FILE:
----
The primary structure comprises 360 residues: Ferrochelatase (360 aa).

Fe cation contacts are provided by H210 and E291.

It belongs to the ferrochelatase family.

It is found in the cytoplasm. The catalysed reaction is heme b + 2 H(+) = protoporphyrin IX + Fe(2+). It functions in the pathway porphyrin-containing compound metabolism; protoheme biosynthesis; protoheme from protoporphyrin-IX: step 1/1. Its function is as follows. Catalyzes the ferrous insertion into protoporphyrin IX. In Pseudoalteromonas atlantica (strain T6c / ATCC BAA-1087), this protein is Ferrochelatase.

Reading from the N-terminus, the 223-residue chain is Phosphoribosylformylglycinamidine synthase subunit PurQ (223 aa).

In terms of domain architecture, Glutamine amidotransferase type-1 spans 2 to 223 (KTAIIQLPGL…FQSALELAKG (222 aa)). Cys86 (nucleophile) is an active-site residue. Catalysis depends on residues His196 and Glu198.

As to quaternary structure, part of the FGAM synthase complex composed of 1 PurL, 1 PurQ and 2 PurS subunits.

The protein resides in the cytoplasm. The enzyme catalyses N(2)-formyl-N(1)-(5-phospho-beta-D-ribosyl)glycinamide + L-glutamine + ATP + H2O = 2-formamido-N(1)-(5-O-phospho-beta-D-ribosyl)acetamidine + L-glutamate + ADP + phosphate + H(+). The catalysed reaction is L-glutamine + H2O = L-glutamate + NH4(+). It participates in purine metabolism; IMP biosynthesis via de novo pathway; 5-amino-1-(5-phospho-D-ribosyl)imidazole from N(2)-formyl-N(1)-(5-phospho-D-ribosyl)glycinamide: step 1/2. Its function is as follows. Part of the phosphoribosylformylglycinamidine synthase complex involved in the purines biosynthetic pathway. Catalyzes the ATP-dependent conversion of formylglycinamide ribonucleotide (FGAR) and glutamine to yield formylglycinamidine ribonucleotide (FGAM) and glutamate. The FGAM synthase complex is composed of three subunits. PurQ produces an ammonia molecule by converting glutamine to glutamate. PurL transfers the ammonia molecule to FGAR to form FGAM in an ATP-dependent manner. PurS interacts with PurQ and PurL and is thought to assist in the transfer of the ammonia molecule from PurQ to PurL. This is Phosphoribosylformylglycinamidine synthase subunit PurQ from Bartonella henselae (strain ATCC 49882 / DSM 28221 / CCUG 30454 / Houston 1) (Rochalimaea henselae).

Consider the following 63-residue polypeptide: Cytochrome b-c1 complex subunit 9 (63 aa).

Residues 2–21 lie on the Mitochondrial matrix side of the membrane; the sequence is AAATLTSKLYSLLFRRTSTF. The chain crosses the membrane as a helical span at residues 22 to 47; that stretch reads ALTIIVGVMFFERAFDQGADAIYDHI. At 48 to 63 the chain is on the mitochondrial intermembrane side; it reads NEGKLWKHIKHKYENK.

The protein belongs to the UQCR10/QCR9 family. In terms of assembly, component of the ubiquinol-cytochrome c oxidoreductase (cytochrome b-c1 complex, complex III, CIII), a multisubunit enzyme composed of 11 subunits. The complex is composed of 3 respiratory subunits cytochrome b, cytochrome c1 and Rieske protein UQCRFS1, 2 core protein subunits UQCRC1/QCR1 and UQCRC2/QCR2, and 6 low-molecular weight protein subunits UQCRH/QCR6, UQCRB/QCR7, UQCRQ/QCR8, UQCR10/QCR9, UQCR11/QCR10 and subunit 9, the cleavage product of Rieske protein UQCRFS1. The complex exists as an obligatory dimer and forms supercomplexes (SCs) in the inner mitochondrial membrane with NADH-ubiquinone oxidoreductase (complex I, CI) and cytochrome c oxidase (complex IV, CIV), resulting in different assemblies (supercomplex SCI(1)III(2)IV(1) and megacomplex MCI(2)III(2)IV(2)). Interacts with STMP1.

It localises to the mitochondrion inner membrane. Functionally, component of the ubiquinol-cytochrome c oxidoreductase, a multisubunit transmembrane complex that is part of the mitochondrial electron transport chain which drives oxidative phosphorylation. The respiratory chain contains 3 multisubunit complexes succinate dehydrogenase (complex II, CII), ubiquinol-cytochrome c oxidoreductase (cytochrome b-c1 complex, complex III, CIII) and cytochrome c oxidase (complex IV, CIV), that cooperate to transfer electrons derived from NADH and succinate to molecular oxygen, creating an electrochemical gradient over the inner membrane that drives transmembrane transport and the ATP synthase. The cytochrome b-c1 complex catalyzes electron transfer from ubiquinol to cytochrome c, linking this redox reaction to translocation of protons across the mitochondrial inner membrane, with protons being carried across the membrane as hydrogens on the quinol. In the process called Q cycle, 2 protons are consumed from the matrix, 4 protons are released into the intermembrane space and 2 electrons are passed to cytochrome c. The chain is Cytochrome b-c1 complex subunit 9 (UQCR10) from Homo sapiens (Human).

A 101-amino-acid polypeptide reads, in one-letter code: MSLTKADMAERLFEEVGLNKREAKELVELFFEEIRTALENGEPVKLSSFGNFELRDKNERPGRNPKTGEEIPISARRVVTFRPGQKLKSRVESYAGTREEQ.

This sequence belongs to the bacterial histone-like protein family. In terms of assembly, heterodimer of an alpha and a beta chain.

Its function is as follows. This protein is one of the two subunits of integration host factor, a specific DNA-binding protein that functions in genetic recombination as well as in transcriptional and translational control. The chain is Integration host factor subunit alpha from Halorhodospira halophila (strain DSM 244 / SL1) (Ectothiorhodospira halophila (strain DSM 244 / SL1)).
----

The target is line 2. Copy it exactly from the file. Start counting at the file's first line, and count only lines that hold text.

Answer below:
Fe cation contacts are provided by H210 and E291.